• Revolutionaries believe that things have gone so far off track that they need to start all over again and move in a different direction. Thus, whereas a radical rebel believes we can take off in a new direction from where things are, the revolutionary believes they basically have to throw in the towel with what they have and rethink all they and others are doing.
  • Conciliators form new approaches by trying to integrate different existing approaches or paradigms. Their creative contribution is in seeing how approaches that might have been seen as independent of, or as in opposition to each other, can be reconciled.

Why Paradigm Busters Tend to Get Rejections

If you are a paradigm buster, you are going to get more than your share of rejections of your ideas, whether you are a faculty member or an administrator (or a student, for that matter). You may wonder why. Here’s why:

  • You may be incomprehensible or nearly so to your audience. When you propose ideas outside the paradigms to which people are accustomed, people simply may have trouble understanding what you are trying to say. It doesn’t fit their world. So, they reject it. For example, many professors who are now happily teaching online rejected the idea of online teaching when it was first proposed, before the COVID-19 pandemic, as unworkable and worthy only of lower-ranked institutions. Today, many of those same professors are happy to continue teaching online indefinitely. But if your audience understands your ideas, things do not necessarily get better, because …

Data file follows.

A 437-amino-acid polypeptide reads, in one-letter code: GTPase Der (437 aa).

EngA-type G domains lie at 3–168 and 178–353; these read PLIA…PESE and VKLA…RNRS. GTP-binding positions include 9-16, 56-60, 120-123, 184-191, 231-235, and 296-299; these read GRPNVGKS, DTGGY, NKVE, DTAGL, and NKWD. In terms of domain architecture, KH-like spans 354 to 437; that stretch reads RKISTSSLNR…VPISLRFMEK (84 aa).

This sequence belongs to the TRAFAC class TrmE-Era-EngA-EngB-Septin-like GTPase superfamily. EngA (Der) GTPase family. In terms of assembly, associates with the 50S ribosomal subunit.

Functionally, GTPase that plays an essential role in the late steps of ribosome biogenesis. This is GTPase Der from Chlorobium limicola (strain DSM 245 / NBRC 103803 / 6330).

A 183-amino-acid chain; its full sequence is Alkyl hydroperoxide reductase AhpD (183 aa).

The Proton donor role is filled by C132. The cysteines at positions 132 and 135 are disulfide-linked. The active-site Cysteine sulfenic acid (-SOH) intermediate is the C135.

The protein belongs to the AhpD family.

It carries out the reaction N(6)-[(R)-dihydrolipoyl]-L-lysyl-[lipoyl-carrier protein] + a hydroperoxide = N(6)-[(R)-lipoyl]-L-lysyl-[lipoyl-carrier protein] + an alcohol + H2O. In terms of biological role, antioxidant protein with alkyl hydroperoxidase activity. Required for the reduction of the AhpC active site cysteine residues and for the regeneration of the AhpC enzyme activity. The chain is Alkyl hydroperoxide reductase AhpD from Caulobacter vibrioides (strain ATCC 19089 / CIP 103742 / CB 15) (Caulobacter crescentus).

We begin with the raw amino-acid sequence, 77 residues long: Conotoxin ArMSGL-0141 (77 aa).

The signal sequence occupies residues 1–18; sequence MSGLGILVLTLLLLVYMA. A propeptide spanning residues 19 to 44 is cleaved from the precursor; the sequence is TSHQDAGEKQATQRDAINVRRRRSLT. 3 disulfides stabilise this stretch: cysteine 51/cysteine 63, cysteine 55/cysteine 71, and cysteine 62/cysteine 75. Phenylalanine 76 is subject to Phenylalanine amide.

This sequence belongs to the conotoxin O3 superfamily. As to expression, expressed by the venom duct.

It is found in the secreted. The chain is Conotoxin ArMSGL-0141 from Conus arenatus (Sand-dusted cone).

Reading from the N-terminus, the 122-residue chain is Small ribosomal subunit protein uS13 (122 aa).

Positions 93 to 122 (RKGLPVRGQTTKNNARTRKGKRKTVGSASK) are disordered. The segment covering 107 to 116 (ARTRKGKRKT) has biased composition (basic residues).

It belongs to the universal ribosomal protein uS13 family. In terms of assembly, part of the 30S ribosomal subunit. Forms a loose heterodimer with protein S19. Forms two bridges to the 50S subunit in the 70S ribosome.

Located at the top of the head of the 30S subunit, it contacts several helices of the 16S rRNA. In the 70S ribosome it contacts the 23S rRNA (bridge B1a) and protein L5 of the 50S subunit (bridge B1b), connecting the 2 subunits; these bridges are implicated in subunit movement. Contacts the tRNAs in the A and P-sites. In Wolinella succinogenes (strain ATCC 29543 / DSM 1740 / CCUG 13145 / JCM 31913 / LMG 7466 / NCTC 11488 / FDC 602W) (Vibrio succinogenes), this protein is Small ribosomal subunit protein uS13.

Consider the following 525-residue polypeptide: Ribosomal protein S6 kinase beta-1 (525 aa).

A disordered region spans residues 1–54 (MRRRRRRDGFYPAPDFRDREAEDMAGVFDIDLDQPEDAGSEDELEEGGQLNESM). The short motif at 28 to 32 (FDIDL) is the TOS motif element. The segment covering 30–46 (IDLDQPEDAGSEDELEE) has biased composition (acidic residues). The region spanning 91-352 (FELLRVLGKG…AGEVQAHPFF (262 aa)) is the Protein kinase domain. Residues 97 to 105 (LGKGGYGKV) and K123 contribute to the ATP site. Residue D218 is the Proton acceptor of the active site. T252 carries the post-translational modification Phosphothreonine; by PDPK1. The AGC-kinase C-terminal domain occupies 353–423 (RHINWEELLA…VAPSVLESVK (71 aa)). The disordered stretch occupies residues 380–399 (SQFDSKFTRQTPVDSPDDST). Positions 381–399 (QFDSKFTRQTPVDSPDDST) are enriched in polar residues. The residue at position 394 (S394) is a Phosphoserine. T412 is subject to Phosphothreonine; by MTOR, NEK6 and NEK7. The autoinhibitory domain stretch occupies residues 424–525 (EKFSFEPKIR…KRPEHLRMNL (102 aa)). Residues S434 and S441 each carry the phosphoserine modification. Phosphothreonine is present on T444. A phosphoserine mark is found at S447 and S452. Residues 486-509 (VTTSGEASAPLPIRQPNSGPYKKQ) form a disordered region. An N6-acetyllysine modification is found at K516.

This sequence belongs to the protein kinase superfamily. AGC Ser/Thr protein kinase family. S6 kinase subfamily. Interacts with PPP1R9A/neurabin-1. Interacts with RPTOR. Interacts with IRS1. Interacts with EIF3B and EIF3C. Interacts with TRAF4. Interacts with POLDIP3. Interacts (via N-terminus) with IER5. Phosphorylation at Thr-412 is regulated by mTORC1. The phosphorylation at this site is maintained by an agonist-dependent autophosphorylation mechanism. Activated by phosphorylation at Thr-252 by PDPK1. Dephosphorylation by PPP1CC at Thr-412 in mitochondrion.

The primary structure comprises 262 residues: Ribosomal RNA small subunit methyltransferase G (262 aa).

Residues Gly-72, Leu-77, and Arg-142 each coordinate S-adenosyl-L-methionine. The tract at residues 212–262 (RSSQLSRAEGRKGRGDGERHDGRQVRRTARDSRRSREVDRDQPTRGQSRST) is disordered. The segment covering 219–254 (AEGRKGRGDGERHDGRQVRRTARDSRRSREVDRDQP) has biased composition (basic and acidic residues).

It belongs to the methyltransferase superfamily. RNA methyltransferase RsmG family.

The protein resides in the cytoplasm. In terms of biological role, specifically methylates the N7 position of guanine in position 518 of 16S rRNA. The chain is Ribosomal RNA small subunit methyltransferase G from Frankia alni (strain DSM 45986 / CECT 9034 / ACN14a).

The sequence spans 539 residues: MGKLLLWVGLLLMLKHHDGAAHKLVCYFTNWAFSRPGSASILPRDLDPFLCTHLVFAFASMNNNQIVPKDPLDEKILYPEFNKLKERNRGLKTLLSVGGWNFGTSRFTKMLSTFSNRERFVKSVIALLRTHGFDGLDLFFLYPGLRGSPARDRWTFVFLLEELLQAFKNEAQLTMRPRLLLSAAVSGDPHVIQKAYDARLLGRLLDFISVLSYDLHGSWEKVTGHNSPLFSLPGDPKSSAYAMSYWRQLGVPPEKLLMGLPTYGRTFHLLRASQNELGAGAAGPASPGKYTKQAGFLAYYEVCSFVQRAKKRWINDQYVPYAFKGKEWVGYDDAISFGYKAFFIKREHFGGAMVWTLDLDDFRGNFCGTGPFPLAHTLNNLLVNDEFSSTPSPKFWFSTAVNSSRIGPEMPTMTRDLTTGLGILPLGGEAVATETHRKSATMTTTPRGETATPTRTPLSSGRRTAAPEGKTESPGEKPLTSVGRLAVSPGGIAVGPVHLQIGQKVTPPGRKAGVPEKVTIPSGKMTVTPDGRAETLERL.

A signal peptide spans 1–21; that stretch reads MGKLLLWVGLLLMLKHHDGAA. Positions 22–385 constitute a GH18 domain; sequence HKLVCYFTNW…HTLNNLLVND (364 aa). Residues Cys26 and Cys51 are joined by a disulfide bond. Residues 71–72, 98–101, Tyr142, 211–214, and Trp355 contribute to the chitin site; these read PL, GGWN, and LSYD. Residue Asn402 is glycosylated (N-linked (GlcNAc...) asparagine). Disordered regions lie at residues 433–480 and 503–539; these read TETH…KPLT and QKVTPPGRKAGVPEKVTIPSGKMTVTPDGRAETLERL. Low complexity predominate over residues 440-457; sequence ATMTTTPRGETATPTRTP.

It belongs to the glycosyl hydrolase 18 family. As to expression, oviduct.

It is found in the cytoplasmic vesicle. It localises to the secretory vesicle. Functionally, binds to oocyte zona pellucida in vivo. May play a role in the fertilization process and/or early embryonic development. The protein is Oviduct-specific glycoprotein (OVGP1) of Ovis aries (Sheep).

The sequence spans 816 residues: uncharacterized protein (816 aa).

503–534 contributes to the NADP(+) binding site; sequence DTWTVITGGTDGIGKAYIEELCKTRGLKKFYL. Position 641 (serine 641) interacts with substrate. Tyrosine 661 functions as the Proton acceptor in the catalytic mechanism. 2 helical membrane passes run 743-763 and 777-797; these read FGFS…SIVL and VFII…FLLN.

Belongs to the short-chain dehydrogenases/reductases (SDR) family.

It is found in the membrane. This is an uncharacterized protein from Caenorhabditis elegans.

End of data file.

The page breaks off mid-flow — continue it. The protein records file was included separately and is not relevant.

• You are defying the crowd. Most people work within existing paradigms. They are used to doing things in the familiar way. As philosopher Thomas Kuhn pointed out for science, most scholars work within a range of what is considered normal. The same applies to administrators. If you go outside the range of what is thought to be normal, you are considered, well, abnormal. Your audiences then may tend to want to see your ideas -- and you -- isolated. Either explicitly or implicitly, you are saying that you know better than everyone else, and thus you produce the usual reaction of people trying to swat down those who claim to be cleverer than they are.
  • You are threatening your audience. Many people have devoted their time and effort to developing and implementing ideas that you are seeking to overturn. Your overturning their ideas not only damages their self-esteem but perhaps also their chances for being hired, promoted or lured away into a new job. In a way, you are like a whistle-blower. Whistle-blowers, as you know, are not appreciated by those on whom they are blowing the whistle. You also may steal away acolytes -- young people looking for mentors whose ideas they should follow. People may react as most people do to threats: by seeking to wall them off.

How to Minimize Rejection of Your Ideas

If you are a paradigm buster, what can you do to maximize the chances of your ideas being accepted, or at least of their not being immediately out-and-out rejected?

When you propose a paradigm-defying idea, suggest referees for the idea who are paradigm defiers themselves. Get support from people who, like you, are paradigm busters. Many journals, for example, invite submitters to suggest names of referees. If you are doing paradigm-busting work, take them up on the invitation. If you are an administrator, get support from another paradigm-busting administrator, if you can find one. Suggest people who will understand a paradigm buster -- namely, those who are paradigm busters themselves.

Do not present your ideas as paradigm defying. Let your audience figure it out for themselves. As soon as you trumpet your ideas as being paradigm busting, you are opening yourself up, regardless of what you say, to attack from people who will disagree with anything too new. So, downplay the paradigm-defying nature of your ideas. Let your audience figure it out. Some won’t figure it out and thus will feel less threatened.